Courtesy TACCAlthough Top500 clocked Frontera’s performance at 23.5 PetaFLOPS, the system has a theoretical peak of 38.7 PetaFLOPS — twice that of Stampede2, which remains in operation through 2022 and beyond. For a human to do what Frontera can, they’d have to perform a single calculation every second for the next billion years.

Additionally, Frontera has a subsystem of graphics processing units (GPUs) that are meant to make solving deep learning problems easier. “For certain application classes that can make effective use of GPUs, the subsystem will provide a cost-efficient path to high-performance,” says Stanzione.

Frontera will need around 5.5 megawatts of energy to function, which is enough to power more than 3,500 homes. To meet these needs, the team behind Frontera’s construction worked toward a reliance on renewable energy.

On-site solar panels, as well as the purchase of energy credits from wind-power generators in West Texas, will help reduce the need for fossil fuels while a 1 million-gallon thermal energy storage tank will help cut back on peak power consumption. In fact, TACC expects a third of Frontera’s power to come from renewable energy sources.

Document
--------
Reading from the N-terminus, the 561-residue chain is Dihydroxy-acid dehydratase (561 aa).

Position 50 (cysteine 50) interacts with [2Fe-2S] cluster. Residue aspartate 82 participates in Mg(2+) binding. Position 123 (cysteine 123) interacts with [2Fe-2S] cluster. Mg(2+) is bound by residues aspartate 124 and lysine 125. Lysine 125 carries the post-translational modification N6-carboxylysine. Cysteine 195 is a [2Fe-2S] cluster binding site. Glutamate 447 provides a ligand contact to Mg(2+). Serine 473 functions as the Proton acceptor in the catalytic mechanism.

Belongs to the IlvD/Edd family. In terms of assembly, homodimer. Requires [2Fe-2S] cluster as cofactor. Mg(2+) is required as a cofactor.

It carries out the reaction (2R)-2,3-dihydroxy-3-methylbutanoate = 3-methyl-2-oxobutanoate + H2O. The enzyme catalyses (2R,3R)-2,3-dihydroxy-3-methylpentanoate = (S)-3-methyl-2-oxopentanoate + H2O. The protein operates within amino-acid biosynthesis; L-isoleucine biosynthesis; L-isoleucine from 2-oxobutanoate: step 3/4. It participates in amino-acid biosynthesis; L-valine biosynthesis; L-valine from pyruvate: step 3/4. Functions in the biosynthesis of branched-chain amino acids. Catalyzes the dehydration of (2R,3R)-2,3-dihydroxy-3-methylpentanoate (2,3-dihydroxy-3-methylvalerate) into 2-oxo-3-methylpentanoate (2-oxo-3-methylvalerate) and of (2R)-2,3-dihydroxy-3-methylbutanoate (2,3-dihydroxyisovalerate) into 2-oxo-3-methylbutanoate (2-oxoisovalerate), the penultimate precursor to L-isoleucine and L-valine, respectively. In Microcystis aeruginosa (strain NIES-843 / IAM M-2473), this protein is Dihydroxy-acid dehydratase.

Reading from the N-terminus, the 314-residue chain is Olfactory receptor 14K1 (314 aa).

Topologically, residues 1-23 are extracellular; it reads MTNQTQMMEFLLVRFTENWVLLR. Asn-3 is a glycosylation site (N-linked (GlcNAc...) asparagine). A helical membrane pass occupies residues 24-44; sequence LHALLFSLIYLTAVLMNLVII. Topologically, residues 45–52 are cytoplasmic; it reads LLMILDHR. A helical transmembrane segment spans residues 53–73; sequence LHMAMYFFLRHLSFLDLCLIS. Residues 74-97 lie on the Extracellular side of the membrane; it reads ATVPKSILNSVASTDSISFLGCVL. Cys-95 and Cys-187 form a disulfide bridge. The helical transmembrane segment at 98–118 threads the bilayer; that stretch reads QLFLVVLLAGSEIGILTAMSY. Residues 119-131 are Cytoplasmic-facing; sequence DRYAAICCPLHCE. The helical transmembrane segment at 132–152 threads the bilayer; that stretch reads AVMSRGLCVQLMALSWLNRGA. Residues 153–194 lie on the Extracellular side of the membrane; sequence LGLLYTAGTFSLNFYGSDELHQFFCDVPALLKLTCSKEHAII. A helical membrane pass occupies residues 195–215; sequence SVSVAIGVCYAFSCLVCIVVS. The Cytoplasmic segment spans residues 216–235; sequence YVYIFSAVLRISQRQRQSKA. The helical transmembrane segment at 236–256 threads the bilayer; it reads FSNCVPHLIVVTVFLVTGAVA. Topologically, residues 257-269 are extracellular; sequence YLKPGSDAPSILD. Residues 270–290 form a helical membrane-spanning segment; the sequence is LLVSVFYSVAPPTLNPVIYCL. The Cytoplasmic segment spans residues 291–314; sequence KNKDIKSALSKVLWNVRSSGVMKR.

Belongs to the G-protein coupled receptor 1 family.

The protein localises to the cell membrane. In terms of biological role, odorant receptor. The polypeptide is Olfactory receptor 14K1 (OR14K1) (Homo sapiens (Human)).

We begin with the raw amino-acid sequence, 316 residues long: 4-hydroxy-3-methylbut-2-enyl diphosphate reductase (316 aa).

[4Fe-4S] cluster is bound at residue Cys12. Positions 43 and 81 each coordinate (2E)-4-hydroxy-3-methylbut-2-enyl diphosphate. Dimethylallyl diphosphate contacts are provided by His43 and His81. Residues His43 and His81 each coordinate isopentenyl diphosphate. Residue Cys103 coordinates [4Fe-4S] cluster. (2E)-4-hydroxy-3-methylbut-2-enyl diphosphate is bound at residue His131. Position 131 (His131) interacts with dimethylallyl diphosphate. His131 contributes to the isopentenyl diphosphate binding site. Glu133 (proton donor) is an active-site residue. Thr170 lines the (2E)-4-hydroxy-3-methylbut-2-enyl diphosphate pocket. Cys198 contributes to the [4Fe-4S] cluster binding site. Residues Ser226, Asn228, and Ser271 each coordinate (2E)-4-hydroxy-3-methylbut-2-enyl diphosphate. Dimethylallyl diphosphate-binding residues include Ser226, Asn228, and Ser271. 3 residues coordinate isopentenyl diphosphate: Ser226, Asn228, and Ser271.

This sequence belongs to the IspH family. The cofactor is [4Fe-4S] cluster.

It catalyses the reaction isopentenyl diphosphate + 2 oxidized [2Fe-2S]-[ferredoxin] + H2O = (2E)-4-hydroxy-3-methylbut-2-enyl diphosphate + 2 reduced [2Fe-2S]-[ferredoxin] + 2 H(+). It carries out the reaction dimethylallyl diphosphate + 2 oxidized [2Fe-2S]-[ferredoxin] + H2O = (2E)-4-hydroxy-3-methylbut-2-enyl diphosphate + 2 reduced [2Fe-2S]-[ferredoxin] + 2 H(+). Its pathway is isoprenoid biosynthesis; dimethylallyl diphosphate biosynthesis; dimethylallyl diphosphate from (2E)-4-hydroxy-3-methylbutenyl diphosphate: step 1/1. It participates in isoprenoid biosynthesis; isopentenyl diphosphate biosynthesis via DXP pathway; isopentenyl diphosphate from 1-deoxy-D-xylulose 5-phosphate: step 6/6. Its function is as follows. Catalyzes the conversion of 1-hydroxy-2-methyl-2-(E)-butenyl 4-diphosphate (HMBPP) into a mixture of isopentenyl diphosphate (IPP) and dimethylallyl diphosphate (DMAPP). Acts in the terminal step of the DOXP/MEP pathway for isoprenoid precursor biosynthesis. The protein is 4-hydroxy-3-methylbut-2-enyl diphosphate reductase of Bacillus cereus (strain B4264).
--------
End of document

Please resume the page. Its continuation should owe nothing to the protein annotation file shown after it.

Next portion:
Computing power to the people

Despite Frontera’s many strengths, it won’t be the end of computing innovation. In fact, TACC and the NSF both see this system as a testbed for technologies that will allow them to build a system 10 times more powerful than Frontera within the next five years.

<strong>Testing for exascale.</strong> Scientists and engineers will use Frontera as a test-bed for the design of a 10x faster system, Aurora—predicted to be the world’s first exascale computer. Courtesy TACC.TACC is currently working with Argonne National Laboratory to explore the architecture and performance the Aurora21 machine that should enter production in 2021. This system is meant to be the first exascale computer in the world, and it will greatly alter what scientists can do.